Welcome to the funny spot on your dial!

Most CHL/LEO contacts are positive, how about yours? Bloopers are fun, but no names please, if it will cause a LEO problems!

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WeyaH
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Re: Welcome to the funny spot on your dial!

Postby WeyaH » Mon May 04, 2009 3:38 pm

A buddy of mine (Bill) was an Army MP in Germany just after the Berlin Wall came down.

He worked in Customs, and often went undercover with the German police.

He related a story to me about one evening, he and a German cop were looking for some East Germans that had smuggled some firearms into West Germany. They found out that the BGs were in an abandoned building and the two of them went inside looking for them.

The two cops weren't being sneaky about their approach, and kept announcing themselves as they went from room to room. They had made it to the third floor, and heard some noise behind a closed door. They shouted for the BGs to surrender, but they didn't get a response, so they decided on a different plan. They were going to make a tactical entry with recon by fire (this is when MPs still carried .45s). Bill kicked the door in, and the German fired a few rounds into the room, and something charged them. Bill opened up with his .45 and put two rounds into the stray dog...10 seconds later they heard the two smugglers screaming that they wanted to surrender...from two floors up.

They caught the bad guys, but Bill still had to explain to the Command Sergeant Major exactly WHY he had discharged his firearm in a "reckless and unlawful manner."

Nothing like the sound of a 1911 to ruin a BGs day.


Eddie2612
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Re: Welcome to the funny spot on your dial!

Postby Eddie2612 » Sun May 10, 2009 11:16 am

Ok... When I was in high school in AZ, a good friend of mine's (who had moved to Scottsdale, AZ from Midland / Odessa TX) dad was telling us about his early days with the sherrifs dept in the early 80's.. Apparently during the Iran hostage deal the Midland area sherrifs dept decided they were going to ticket all Arabs they saw this day -- well, my friends dad told of this guy that he was pulling over (legit for speeding) and the guy throws his hands out the open window holding a passport yelling "I Isreali, I not Arab - I get 4 tickets already today" -- my buddies dad was trying not to smile (thought it was a crazy thing) - got the guys name and made the tickets go away..

Crazy..
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HankB
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Re: Welcome to the funny spot on your dial!

Postby HankB » Thu Nov 26, 2009 10:20 pm

i think I posted this story once before, but I like it so much it's worth repeating.

A guy I knew slightly 'way back in my college days apparently fit the description or profile of some wanted criminal - probably a bank robber or something. He was stopped by police, taken out of his vehicle, lots of backup called, cuffed and made to sit by the side of the road. Thing is, the guy was some sort of amateur magician, and got out of the cuffs himself - threw them in the (water filled) ditch along the road. Meanwhile, he just sat there with his hands behind his back. (For some reason, they didn't put him in the back of a squad car.)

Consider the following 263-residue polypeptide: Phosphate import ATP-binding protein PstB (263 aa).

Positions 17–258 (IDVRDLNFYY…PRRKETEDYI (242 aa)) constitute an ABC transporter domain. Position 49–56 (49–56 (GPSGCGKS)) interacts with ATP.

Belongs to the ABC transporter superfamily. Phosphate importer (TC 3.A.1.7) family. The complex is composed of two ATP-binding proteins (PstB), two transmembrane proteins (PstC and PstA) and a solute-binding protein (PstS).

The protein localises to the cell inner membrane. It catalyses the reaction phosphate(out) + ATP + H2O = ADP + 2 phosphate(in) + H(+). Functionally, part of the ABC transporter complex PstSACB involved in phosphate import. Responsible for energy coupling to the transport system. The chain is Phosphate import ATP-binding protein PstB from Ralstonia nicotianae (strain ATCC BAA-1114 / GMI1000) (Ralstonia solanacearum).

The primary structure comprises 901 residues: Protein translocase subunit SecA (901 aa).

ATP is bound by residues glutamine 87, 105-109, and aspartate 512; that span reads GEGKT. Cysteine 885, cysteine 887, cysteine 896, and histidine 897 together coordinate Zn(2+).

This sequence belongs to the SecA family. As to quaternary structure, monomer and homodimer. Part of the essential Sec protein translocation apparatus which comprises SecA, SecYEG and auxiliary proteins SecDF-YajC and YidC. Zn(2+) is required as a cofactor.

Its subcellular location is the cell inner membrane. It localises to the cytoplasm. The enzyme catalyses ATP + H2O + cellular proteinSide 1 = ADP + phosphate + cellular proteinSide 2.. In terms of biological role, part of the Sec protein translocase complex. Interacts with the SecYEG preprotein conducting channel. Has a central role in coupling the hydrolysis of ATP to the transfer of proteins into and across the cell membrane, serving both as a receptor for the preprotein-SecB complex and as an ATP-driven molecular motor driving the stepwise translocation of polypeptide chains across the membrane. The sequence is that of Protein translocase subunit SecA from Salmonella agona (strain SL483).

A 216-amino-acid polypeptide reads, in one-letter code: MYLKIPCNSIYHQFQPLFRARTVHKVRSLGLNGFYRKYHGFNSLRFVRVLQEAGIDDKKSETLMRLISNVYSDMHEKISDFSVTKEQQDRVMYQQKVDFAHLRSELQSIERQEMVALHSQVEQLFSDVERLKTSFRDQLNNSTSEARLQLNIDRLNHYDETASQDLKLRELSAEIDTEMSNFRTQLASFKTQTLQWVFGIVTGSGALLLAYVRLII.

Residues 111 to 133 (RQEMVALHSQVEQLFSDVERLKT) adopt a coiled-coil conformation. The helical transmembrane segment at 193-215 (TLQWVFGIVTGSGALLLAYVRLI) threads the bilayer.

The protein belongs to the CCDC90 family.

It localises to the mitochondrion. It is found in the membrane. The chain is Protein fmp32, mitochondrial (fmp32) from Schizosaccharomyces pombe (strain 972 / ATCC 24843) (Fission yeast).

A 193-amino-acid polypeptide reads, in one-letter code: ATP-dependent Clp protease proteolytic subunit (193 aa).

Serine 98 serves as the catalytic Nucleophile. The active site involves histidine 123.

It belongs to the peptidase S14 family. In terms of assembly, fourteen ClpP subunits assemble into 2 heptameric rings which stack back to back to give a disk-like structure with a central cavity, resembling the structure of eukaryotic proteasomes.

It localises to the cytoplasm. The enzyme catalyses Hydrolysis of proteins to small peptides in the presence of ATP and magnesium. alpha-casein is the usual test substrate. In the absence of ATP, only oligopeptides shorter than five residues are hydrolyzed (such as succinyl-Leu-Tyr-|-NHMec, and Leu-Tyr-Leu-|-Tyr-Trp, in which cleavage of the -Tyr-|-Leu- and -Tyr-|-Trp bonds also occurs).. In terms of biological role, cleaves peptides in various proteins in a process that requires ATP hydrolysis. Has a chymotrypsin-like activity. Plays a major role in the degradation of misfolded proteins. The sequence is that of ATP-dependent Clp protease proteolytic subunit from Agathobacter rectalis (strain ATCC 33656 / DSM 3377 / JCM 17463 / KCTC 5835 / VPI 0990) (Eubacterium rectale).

Even after they tossed his car and realized he wasn't the bad guy they wanted, it took a while before they decided to let him go. Several of the LEOs drove off, and finally the cop who'd cuffed him came to turn him loose . . . but since his hands were already free, the cop wanted to know where his cuffs were . . . guy said "Oh, they were hurting me, so one of the other officers took them off."

"WHICH officer?"

"I don't know, with uniforms, you guys all look alike to me."

That was his story, and he stuck to it.

So the cop lost a set of handcuffs, and with the finger pointed squarely at his fellow LEOs, probably some ill-feeling resulted.

Moral: Don't mess with magicians. Even amateurs. :lol:
Original CHL: 2000: 56 day turnaround
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2nd renewal, 2008: 81 days
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jminn1
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"Back to the Future" moment with a LEO

Postby jminn1 » Mon Sep 15, 2014 5:05 pm

Last Halloween we had a bit of a family emergency. I jumped on an American flight into Grand Island NE, rented a car and proceeded to drive North to my home town. I got about 20 miles out of GI and get pulled over. Anyone who lives there knows exactly where. A lot of tourists do too.

I was speeding, but in my defense, it was late, I was tired and stressed to the max, and just missed the 65 limit going down to 60, and I was doing at least 8 over...

The deputy sheriff who pulled me over took my license and the rental papers back to his car to verify I was "ok" to have the car, and whatever.

He comes back with a puzzled look on his face. You see, the rental paper work was from a company in Omaha, which is 130 miles away, not 20. Since I had flown into the small regional airport in GI, the rental agency was really from Omaha, and just had a satellite office in GI.

Long story short, the paperwork seems to say I rented the car in Omaha 30 minutes ago... and I'm 150 miles from there...

I couldn't help it.. I busted out laughing and told the office "but sir, I wasn't driving *that* fast..." and explained that I had really rented the car in GI, not Omaha..
He looked at me, kinda grinned, and said "slow it down, sir".. and let me go...